Shrubs • Perennials • Herbs • Fertilizers Soil • Soil Amendments

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April 2019

Hoopla: News and Entertainment for Parker County Adults 55+

n Neighbors We’ll Miss n Marilyn Jane Vermeland, 86 n John Pilkington, 78 March 13, 2019 February 27, 2019

n John Thompson Sr., 81 February 19, 2019

n Judith Cassels, 79 March 13, 2019

n Nelda Johnson, 73 February 26, 2019

n Marvin Blackwell, 85 February 18, 2019

n Glenda Brow, 90 March 11, 2019

n David O’Glee, 29 February 26, 2019

n Gerrilyn Brock, 71 February 18, 2019

n Adina Jobe, 101 March 9, 2019

n Mary Lou Collins, 81 February 25, 2019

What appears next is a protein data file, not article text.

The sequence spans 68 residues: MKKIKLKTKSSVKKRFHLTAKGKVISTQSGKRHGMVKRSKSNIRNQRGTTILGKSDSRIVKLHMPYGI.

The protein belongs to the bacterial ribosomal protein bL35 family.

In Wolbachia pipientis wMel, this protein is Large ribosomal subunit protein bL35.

n Jan Westbrook, 65 February 18, 2019

n Clois Bridges, 86 March 8, 2019

n Virgil Fulton, 80 February 23, 2019

n Donna Eller, 59 February 17, 2019

n Viola Ellis, 95 March 7, 2019

n Rosalie Eaton, 95 February 22, 2019

n Bonnie Youngblood, 81 February 17, 2019

n Barbara Ellerbrook, 80 March 7, 2019

n John Wise, 94 February 21, 2019

n Charles Williams, 84 February 16, 2019

n Lachelle Edwards, 54 March 5, 2019

n Nellie Brown, 73 February 20, 2019

n Joyce Earley, 55 February 14, 2019

n Lelah Fuller, 85 March 3, 2019

n Lois Ann Ward McKown, 85 February 19, 2019 n Richard Wooten, 61 February 19, 2019

n Tommy Loudres, 80 February 11, 2019 n Frederick McKenzie, 84 February 11, 2019

n Frank Grametbaur Jr., 80 February 27, 2019

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Hoopla: News and Entertainment for Parker County Residents 55+

April 2019

Profile for Hoopla Magazine

April 2019  

April 2019